Why setting daily goals is not SMART

Today on my YouTube channel:

Do you set daily goals? If so, you may be undermining your own success.

It’s good to set goals; those that are SMART: Specific, Measurable, Attainable, Relevant, and Time-bound. But are goals time-bound by a day really all that smart? According to researchers, they’re not. In this video, I explain why.

 

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How often do you review your goals?

2 thoughts on “Why setting daily goals is not SMART

  1. Leary,

    It would be interesting to get your take on goals vs milestones.

    I recently ran my first half marathon. I find that when I run anything over about 4 or 5 miles, the goal, I can’t think about the goal or the end of the race (distance) without being completely overwhelmed.

    Because I use something called the Galloway Method…run intervals spaced with walk intervals…I find that I can easily focus on just getting through the next three minute run interval. I don’t change my “goal” to 3 minutes of running, my goal is to finish the distance, but when I concentrate on finishing the three minutes, one chunk at a time, I can run much, much further distances without being wiped out mentally.

    Sometimes that 3 minutes milestone DOES become a goal…but it leaves little time for evaluation with the next one coming right up. 🙂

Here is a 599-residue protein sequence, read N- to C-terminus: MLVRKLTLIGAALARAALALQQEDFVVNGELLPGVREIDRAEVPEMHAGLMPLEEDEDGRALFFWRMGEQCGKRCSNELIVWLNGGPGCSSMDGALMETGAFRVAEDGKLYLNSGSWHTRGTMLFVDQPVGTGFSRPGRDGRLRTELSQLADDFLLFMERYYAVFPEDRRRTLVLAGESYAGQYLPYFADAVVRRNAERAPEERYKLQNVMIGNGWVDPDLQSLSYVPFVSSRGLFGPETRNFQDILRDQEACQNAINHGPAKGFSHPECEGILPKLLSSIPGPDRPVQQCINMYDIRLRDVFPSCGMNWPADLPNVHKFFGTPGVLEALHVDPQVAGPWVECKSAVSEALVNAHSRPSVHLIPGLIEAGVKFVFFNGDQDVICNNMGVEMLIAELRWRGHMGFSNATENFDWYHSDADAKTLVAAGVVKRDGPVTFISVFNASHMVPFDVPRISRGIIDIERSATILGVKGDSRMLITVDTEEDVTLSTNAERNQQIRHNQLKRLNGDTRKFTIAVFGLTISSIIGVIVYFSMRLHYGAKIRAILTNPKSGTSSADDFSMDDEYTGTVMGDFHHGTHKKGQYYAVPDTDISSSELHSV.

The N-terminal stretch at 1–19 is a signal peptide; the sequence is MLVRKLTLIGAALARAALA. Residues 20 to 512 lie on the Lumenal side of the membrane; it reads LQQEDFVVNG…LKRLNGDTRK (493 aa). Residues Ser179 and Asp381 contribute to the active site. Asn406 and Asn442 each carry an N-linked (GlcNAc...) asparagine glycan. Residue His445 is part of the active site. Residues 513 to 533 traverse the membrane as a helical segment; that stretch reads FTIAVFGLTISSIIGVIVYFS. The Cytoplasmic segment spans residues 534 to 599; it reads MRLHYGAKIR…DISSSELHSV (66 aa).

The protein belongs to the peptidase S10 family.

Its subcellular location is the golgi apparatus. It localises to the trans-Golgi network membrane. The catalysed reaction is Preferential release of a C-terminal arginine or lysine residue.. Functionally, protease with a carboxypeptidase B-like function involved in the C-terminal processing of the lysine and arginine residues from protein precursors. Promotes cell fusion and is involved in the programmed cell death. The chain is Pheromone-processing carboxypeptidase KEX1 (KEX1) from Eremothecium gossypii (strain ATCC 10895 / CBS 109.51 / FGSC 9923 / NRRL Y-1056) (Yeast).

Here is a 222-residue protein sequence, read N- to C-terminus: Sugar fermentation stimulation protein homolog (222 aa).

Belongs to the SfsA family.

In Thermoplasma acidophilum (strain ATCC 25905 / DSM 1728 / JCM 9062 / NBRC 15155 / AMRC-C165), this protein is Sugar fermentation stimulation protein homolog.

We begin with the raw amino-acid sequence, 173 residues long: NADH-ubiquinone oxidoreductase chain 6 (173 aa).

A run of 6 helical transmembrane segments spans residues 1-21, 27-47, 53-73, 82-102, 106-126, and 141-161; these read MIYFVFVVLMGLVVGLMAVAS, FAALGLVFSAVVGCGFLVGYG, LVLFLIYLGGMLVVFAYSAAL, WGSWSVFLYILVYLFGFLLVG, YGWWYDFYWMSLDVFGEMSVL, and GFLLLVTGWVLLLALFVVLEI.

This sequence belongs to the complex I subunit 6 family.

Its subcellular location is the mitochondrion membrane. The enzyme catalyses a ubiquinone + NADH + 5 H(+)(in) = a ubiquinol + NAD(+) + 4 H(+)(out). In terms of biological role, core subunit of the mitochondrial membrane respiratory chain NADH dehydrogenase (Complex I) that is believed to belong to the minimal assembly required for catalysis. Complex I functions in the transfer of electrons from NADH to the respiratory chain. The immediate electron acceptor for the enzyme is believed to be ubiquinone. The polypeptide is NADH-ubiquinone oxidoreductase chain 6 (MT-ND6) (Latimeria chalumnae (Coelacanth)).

Curtis

    • Hey Curtis. Thanks for your comment. Your observation is exactly what I wrote about in another post, ironically titled 20-minute goals can save your life. There’s a difference, I think, between these 20-minute goals (perhaps “bursts” would have been a better word) or milestones (as you called it) and the habit of collecting a set of tasks to complete for the day. The research I read found that those who set goals every day risk becoming discouraged when they have to roll unmet goals over from day to day. The accumulated effect of repeatedly carrying a goal from one day to the next depletes willpower faster than if they had set the goal for the week; or a larger goal for month.

      The experience you described is why I think so many aerobic machines are programmed to show the upcoming interval, rather than the entire program at once. Isn’t it a good thing that God does the same with us? We don’t see the entire path, but have only enough lamp to take the next step. Grace and peace to you.

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